Summary of Awards to Date

Increasing shelf life safety of agricultural commodities.

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Date

Aug. 1, 2008 - Jul. 31, 2009

Award Number

IDA00801-SG

Funding Agency

Center for Produce Safety

Amount Awarded

$599,116.00

Investigator

Larry Branen, Ph.D.
University of Idaho

Co-Investigator(s)

Branen, J., Maki, G., and Maki, W.

Summary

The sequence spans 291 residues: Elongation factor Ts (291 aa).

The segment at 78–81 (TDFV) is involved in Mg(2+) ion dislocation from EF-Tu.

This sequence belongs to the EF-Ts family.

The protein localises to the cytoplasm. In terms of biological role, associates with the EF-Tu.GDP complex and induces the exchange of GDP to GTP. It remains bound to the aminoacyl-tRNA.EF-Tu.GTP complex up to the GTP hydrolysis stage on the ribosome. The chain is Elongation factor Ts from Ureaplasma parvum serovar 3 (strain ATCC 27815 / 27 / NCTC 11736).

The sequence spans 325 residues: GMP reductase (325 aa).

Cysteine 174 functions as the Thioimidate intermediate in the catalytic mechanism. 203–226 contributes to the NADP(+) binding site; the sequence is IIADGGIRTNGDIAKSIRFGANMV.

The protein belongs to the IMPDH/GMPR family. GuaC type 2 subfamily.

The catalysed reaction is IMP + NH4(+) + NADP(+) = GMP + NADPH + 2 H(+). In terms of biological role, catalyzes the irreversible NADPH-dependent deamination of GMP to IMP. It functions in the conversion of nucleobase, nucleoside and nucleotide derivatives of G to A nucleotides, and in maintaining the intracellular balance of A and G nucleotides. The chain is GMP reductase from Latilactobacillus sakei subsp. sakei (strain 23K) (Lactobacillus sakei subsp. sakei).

Maintaining the expected quality and safety of food products is often challenged due to potential chemical and biological contamination. Of particular concern is the threat of food poisoning. Over 40 different foodborne microbial pathogens cause an estimated 30 million cases of human illness each year costing >$12 billion annually. A new threat to the food supply is the potential for bioterrorism. Intentional contamination of livestock, crops and foodstuffs is possible and deliberate attacks can imitate natural or common outbreaks of disease, and may be difficult to identify quickly. To protect the safety of the food supply and to assure the continued high quality of agricultural commodities, it is essential that we have methods available to predict the potential contamination of foods and other agricultural commodities and to increase the preservation and shelf-life of these commodities. Rapid detection of bacterial pathogens and toxins in the food supply is critical for preventing contaminated food distribution. Current detection methods used in the tests cannot meet the requirement for rapid, ultra-sensitive and accurate diagnostics. Electrical biosensors have a number of characteristics (low cost, robust, and easy to handle components) that will help open the door to point-of-care/field-based sensor technologies required for on-site food quality analysis. We have previously developed an electrical biosensor system for the rapid and sensitive detection of micororganisms and toxins using low-cost materials and equipment. The biosensor system is based on the use of magnetic particles to rapidly isolate and concentrate targets from food products and integration of these materials into a magnetic electronic sensor system. This project is designed to further tune assay parameters, sensor materials and sample handling. The future of electrical biosensor development is based on the integration of nanomaterials with sensor designs. This can result in sensors with rapid and sensitive detection in highly compact devices not achievable with standard materials. Recently, nanowire Field Effect Transistor (nano-FET) based electronic devices have shown promising results in the detection of bio-molecules with the attractive features of being label-free and ultra-sensitive. Based on our previous research in the development of nano-FET biosensors for the detection of Staphylococcus aureus enterotoxin B, we propose to develop integrated nano-electronic devices for ultra-sensitive detection of bacterial toxins in food samples. The above system is envisioned to reside on a single silicon die and embody an on-chip intelligent system that is easy for an end user to deploy for real time detection and can also be cost effective when produced in large quantities. The development and characterization of novel nanomaterials in the scope of specific applications will allow further advances to nano-based diagnostics (e.g., electrical nanobiosensors) and two novel materials,nanosprings and locked nucleic acids, will be included in the study.